Monday, December 22, 2008

Inkling mention on

The Ruby on Rails website received a refresh recently which includes the page on applications currently using Rails.  We are very honored to get a mention. 

Rails has been a major ingredient to our success.  I'd almost like our use of Rails kept quiet, but when all your developer job postings have "RoR" in them, it's not a very good secret.  :) 

We've been very lucky to be able to borrow from a wealth of talented developers, documentation, innovative open source projects, etc. Of course other languages have tremendous communities too, but Rails really fits us well. Rails and Ruby have gone a long way in helping us try to create simple, fast, and stable solutions to our customers' needs. 

And of course as Rails evolves, they help us evolve. We've got some really cool stuff coming in 2009 that is made so much easier to get done because of this framework. 

Hope everyone has a wonderful holiday and Happy New Year!

Monday, December 08, 2008

Discussion board comments now on Facebook Connect

This weekend we turned on the ability to publish your discussion board comments to your Facebook Connect feed.  

A huge thanks goes out to Javan for getting the bulk of our Facebook Connect work done. Facebook is a wonderful piece of engineering and design.  Sometimes their documentation however on things like Connect can be a bit daunting.  Perhaps it's the wiki style approach, but Javan was able to make sense of it and got us rolling.  

Single Sign On with SAML tested against Ping Federate

We just recently finished interoperability testing with Ping Identity's product Ping Federate and our SAML implementation is doing great.  

Friday, December 05, 2008

Inkling on Facebook Connect

This is a teaser no more!  Today anyone who's a user on can now connect Inkling to their Facebook account.  

If you are logged into, you can go to the settings link in the top left.  There you will find a "Connect to Facebook" button.  Clicking that will do it's magic.  After that whenever you trade you'll see an option to publish to Facebook if you want.  A popup of what you can publish to Facebook than shows up and you can choose if you want to publish a little one liner about your trade or more details about the market in general.  

I hope you like it, it's been a lot of fun to use so far.  And we plan on adding more to it: to let people publish the new markets they create, comments they make, etc.  Please let us know how it works out for you. 

Here's an example of some trades I made, that shows up on my Wall right now.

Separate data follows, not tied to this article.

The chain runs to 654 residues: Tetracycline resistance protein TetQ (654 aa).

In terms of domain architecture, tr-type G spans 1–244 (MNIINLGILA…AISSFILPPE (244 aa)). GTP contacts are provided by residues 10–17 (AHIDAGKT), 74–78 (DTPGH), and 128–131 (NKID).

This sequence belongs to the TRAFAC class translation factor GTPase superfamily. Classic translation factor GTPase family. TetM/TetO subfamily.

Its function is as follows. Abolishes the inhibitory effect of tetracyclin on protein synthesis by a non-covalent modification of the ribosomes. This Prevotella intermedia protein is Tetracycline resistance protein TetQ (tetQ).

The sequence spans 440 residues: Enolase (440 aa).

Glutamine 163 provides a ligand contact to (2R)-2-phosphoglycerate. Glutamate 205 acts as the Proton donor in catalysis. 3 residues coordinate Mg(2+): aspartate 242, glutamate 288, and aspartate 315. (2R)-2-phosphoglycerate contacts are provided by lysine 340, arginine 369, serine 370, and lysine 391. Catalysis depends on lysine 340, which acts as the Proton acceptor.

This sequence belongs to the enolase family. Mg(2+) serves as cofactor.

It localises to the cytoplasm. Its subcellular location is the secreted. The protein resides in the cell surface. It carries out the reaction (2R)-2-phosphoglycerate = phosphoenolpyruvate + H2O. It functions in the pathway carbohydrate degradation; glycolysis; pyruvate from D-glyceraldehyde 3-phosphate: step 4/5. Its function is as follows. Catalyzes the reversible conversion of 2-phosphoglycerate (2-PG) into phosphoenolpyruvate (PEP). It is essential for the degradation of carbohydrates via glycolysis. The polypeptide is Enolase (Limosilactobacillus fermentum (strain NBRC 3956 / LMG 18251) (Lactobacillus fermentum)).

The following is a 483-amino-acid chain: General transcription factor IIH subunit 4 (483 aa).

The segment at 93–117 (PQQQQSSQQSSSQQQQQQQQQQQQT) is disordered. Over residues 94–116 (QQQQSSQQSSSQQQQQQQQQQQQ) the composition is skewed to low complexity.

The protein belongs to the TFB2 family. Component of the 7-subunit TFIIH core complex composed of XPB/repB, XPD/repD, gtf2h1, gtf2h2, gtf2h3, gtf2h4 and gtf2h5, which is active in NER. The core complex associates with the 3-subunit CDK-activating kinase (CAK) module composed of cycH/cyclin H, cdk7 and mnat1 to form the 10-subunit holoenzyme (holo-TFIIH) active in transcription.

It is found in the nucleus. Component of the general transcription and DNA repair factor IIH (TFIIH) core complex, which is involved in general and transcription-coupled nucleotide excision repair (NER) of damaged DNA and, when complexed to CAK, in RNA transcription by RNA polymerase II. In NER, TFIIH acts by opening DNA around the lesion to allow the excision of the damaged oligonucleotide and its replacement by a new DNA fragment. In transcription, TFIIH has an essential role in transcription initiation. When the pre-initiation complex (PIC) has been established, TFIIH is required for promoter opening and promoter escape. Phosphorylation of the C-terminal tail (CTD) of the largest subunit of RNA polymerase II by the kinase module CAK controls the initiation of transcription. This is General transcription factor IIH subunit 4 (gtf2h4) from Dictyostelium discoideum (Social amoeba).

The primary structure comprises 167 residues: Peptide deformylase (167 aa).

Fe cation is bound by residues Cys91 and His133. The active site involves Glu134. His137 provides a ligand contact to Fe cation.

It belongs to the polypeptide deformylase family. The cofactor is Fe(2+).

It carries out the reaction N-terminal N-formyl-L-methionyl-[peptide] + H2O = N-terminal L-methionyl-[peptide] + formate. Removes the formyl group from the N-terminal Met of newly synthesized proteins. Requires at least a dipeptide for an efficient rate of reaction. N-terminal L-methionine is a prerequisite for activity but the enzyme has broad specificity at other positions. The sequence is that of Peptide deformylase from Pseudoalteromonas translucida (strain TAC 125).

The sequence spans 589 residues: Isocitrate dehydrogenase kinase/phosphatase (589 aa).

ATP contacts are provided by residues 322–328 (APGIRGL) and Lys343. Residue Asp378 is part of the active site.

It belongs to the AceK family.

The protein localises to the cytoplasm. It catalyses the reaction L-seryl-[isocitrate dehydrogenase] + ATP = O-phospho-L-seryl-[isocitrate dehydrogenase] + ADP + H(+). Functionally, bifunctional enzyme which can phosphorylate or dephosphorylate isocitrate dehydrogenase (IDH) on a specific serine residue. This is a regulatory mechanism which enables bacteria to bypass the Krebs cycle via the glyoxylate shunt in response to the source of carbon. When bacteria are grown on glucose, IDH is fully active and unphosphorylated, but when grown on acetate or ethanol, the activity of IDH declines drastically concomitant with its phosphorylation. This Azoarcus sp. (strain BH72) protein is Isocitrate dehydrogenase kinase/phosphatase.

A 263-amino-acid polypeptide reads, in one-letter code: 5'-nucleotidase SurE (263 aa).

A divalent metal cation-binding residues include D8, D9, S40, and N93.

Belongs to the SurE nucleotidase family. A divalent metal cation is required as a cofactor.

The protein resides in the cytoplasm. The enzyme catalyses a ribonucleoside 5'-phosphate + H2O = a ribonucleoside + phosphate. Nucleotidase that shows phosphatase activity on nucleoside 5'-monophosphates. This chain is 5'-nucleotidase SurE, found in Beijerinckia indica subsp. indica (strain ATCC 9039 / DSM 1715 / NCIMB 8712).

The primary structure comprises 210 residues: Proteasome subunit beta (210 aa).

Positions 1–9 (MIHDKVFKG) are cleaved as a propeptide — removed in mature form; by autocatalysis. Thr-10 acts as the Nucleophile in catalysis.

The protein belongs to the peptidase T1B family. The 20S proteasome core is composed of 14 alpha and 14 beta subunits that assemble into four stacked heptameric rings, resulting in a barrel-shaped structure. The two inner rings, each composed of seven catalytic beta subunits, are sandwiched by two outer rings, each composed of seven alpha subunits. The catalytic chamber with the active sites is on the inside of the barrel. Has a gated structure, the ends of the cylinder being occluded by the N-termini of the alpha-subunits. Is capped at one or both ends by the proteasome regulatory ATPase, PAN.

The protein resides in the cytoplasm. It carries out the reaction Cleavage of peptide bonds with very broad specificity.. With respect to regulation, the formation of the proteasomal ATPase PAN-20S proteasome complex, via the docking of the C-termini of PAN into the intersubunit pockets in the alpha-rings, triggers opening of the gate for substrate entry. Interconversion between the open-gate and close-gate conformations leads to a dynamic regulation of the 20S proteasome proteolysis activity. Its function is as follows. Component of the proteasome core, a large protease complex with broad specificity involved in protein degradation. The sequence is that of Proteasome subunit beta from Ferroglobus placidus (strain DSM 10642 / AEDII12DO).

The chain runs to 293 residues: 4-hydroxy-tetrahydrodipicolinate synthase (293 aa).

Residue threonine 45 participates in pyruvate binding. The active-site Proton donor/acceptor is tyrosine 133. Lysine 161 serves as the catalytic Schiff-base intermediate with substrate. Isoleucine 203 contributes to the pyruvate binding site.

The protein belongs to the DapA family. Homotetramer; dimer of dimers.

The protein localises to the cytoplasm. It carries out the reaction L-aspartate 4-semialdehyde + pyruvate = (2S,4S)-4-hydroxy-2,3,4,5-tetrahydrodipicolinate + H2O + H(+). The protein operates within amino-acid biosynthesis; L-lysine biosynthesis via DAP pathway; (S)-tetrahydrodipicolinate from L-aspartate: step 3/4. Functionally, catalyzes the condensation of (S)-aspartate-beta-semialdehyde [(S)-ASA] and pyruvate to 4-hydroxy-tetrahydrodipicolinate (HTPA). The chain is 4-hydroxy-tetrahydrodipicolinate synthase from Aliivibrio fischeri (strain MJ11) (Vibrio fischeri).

Thursday, December 04, 2008

Inkling with SAML 2.0 Single Sign On

We've been working on quite an interesting and difficult project here at Inkling, single sign on using SAML 2.0.  We have been beta testing it with a client of ours using a Siteminder identity server and have been pleased so far with the results.  

Here is a 30 second video of Inkling integrated with OpenSSO (Sun's open source identity server).  Please forgive the music; single sign on can be kind of boring to watch.  Also this was a big accomplishment for our development team, so it needed a bit of flare. :) 

Please let us know if you also have a need for single sign on with SAML 2.0 soon and would like to start beta testing with it.  

For any developers reading this, this work was powered by saml2ruby, which Todd Saxton and Pat Patterson contributed.  saml2ruby was created largely as a proof of concept, but over the last couple months, we've made improvements to it.  For example we fixed a security flaw it had, similar to the one Google had in their SAML 2.0 implementation in September of this year.  We also found the XML cannonicalization library used for this wasn't doing a good enough job to verify XML digital signatures properly for identity servers other than OpenSSO at the time.  

The current plan we have with Pat's blessing is to move saml2ruby over to github, where hopefully it can get even more attention and love from the rubyists there.  We'll also provide our patches as well as soon share some lessons learned with this whole experience of SAML, service providers, identity servers, etc.  

Monday, December 01, 2008

Getting Grilled by MBA Students

I had the pleasure today to present at Northwestern's Kellogg School of Management in Professor Marco Ottaviani's class on Strategy and Organization. Readers of our blog who are also hardcore prediction market aficionados may recognize Professor Ottaviani's name. He published, along with many other prominent economists, an article in the journal Science called "The Promise of Prediction Markets."

Speaking in his class I was once again reminded of a phenomena I often experience when presenting to MBA classes: questions overall are probing and insightful, but without fail the first question I always receive is about market manipulation, the possibility of collusion, or project managers hijacking their own projects to increase the value of their own long or short positions. I wonder why this is? Why are the initial questions not more positive? Do students automatically try to "go for the jugular" of their guest speaker? :)